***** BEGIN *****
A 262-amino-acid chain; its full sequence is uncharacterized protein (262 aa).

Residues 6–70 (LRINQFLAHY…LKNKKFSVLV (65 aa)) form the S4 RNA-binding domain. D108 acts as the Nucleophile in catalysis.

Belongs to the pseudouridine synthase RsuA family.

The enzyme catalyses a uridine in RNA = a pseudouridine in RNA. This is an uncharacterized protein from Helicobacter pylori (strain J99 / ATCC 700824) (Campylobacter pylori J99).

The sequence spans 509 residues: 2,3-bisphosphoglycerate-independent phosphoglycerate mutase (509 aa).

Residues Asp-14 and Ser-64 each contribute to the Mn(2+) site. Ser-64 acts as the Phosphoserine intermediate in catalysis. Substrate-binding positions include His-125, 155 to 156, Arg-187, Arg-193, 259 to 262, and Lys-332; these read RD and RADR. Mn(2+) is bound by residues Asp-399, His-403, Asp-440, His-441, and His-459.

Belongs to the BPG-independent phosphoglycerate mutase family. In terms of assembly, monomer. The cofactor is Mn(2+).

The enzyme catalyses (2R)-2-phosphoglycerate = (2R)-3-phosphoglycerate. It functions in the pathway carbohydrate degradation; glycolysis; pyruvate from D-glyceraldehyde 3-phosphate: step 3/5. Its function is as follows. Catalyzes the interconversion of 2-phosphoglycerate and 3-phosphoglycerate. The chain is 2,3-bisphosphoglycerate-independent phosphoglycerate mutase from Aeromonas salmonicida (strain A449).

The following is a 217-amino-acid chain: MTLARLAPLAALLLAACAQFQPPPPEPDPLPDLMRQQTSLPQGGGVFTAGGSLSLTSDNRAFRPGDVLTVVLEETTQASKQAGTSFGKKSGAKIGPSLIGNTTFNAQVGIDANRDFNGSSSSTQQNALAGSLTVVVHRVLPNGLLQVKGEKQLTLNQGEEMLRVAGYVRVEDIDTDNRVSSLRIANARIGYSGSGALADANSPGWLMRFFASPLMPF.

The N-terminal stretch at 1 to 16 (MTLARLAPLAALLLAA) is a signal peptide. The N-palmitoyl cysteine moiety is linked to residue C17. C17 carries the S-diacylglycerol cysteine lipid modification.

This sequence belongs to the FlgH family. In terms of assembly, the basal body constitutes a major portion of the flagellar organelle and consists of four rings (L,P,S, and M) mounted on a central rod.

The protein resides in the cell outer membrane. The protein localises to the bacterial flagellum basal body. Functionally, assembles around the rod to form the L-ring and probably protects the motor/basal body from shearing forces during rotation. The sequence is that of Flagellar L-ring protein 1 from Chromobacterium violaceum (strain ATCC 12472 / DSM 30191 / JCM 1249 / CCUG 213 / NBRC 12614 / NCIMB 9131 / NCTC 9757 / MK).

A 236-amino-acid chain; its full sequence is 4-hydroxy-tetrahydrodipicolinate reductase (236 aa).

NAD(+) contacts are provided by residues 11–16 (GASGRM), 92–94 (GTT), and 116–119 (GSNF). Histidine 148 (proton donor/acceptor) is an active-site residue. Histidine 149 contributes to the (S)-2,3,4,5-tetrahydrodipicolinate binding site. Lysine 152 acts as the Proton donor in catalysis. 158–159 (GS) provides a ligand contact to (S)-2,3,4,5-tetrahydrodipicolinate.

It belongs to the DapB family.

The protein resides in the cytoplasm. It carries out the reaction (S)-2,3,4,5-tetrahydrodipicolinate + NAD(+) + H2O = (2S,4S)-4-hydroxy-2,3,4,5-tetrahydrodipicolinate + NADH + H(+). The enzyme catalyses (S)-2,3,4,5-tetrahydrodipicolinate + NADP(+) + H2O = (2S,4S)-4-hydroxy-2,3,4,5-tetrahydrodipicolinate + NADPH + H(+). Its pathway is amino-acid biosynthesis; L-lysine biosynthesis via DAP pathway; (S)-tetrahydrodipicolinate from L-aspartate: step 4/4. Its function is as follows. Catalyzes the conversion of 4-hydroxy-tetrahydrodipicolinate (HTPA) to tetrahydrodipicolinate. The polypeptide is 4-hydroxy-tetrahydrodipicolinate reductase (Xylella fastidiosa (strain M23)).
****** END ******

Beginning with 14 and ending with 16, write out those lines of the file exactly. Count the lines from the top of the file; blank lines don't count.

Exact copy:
NAD(+) contacts are provided by residues 11–16 (GASGRM), 92–94 (GTT), and 116–119 (GSNF). Histidine 148 (proton donor/acceptor) is an active-site residue. Histidine 149 contributes to the (S)-2,3,4,5-tetrahydrodipicolinate binding site. Lysine 152 acts as the Proton donor in catalysis. 158–159 (GS) provides a ligand contact to (S)-2,3,4,5-tetrahydrodipicolinate.

It belongs to the DapB family.

The protein resides in the cytoplasm. It carries out the reaction (S)-2,3,4,5-tetrahydrodipicolinate + NAD(+) + H2O = (2S,4S)-4-hydroxy-2,3,4,5-tetrahydrodipicolinate + NADH + H(+). The enzyme catalyses (S)-2,3,4,5-tetrahydrodipicolinate + NADP(+) + H2O = (2S,4S)-4-hydroxy-2,3,4,5-tetrahydrodipicolinate + NADPH + H(+). Its pathway is amino-acid biosynthesis; L-lysine biosynthesis via DAP pathway; (S)-tetrahydrodipicolinate from L-aspartate: step 4/4. Its function is as follows. Catalyzes the conversion of 4-hydroxy-tetrahydrodipicolinate (HTPA) to tetrahydrodipicolinate. The polypeptide is 4-hydroxy-tetrahydrodipicolinate reductase (Xylella fastidiosa (strain M23)).